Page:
• A new smartphone-based system can identify objects simply by being knocked against them.
  • If you build a soft robot, you don't want to put rigid actuators inside. With that in mind, scientists have created pliable artificial muscles.
  • ​Hooking our brains up to machines could mean new forms of treatment for brain diseases such as Alzheimer’s. A new device shows promises in this regard, with an ability to be loaded up with different cartridges depending on the treatment needed and triggered remotely with a smartphone.
  • Science
    ​Xenos peckii is a parasitic insect that spends much of its life cycle within the body of a wasp, but it's also known for its unusual eye structure. By copying that structure, scientists have created an ultra-slim camera that could allow for the manufacturing of thinner-than-ever smartphones.
  • ​Studies have already shown that by irradiating bald skin using red lasers, hair follicles can be stimulated into growing new hair. Unfortunately, though, such laser setups are large, cumbersome and energy-inefficient. With that in mind, scientists have developed a wearable LED photostimulator.
  • Science
    ​Although there already are devices that let you objectively check if you've got bad breath (aka halitosis), they typically require a power source and an involved calibration process, plus they often aren't very sensitive or quick to respond. A newly-developed sensor, however, could change that.
  • We’re so used to having devices powered by lithium-ion batteries that it’s hard to imagine using anything else, but there are plenty of alternatives. The latest, an aqueous hybrid capacitor, is stable, safe and boasts high energy and power densities, recharging in as little as 20 seconds.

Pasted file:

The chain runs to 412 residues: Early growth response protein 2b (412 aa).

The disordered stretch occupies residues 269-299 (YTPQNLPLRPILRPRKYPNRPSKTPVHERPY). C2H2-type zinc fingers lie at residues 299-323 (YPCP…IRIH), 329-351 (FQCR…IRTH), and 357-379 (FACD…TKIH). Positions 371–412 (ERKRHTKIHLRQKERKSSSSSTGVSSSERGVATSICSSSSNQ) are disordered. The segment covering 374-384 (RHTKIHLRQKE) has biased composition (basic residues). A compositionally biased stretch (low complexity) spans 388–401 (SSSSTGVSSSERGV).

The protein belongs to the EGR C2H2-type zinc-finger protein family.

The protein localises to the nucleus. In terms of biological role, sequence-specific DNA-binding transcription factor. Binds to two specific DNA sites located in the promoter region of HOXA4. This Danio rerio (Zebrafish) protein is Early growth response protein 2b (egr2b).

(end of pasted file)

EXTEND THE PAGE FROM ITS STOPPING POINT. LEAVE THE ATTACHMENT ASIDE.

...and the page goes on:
• In what may be a preview of the future of athletics, Hubo, a humanoid robot, carried the Olympic torch in Daejeon, South Korea as part of the relay leading up to the 2018 PyeongChang Winter Olympics. The robot had to perform a disaster rescue operation to hand off the torch to the next runner.
  • Scientists are exploring ways to augment living animals with robotic systems, and now a team from the Korea Advanced Institute of Science and Technology (KAIST) has used a "parasitic robot" to control the movements of a live turtle by feeding it treats.
  • Science
    ​Cyborg insects have been scuttling and buzzing around for years, but now, researchers from KAIST have scaled the idea up to a turtle. With their concept system, a human driver could use a brain-computer interface (BCI) to direct the turtle's movement just by thinking about it.
  • Science
    Current holographic technologies are nowhere near the realistic, life-size projections portrayed in movies like Star Wars, but things are moving in the right direction with researchers having developed a new holographic display that they claim performs 2,600 times better than existing technologies.
  • A nano-spacecraft made from a silicon chip could make the journey to Alpha Centauri in just 20 years. The problem is, such a "space-chip" wouldn’t survive the intense radiation and temperature of space, so a NASA and KAIST team is developing a method for helping the chip heal itself on the fly.